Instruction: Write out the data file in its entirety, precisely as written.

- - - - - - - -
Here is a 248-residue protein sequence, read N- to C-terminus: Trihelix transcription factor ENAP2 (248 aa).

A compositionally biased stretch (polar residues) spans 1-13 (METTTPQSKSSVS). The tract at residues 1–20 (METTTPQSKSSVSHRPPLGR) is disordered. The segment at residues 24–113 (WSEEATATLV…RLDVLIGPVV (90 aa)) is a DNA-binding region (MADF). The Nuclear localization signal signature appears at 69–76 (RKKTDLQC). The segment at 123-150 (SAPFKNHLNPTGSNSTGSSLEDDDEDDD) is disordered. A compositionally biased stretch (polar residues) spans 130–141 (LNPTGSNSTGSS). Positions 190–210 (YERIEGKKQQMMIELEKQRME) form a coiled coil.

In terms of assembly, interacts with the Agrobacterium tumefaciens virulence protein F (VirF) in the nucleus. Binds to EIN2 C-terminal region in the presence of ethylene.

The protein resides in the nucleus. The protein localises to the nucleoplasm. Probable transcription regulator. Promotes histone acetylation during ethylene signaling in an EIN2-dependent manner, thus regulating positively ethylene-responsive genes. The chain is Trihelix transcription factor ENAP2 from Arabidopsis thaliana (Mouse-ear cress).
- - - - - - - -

Here is a 248-residue protein sequence, read N- to C-terminus: Trihelix transcription factor ENAP2 (248 aa).

A compositionally biased stretch (polar residues) spans 1-13 (METTTPQSKSSVS). The tract at residues 1–20 (METTTPQSKSSVSHRPPLGR) is disordered. The segment at residues 24–113 (WSEEATATLV…RLDVLIGPVV (90 aa)) is a DNA-binding region (MADF). The Nuclear localization signal signature appears at 69–76 (RKKTDLQC). The segment at 123-150 (SAPFKNHLNPTGSNSTGSSLEDDDEDDD) is disordered. A compositionally biased stretch (polar residues) spans 130–141 (LNPTGSNSTGSS). Positions 190–210 (YERIEGKKQQMMIELEKQRME) form a coiled coil.

In terms of assembly, interacts with the Agrobacterium tumefaciens virulence protein F (VirF) in the nucleus. Binds to EIN2 C-terminal region in the presence of ethylene.

The protein resides in the nucleus. The protein localises to the nucleoplasm. Probable transcription regulator. Promotes histone acetylation during ethylene signaling in an EIN2-dependent manner, thus regulating positively ethylene-responsive genes. The chain is Trihelix transcription factor ENAP2 from Arabidopsis thaliana (Mouse-ear cress).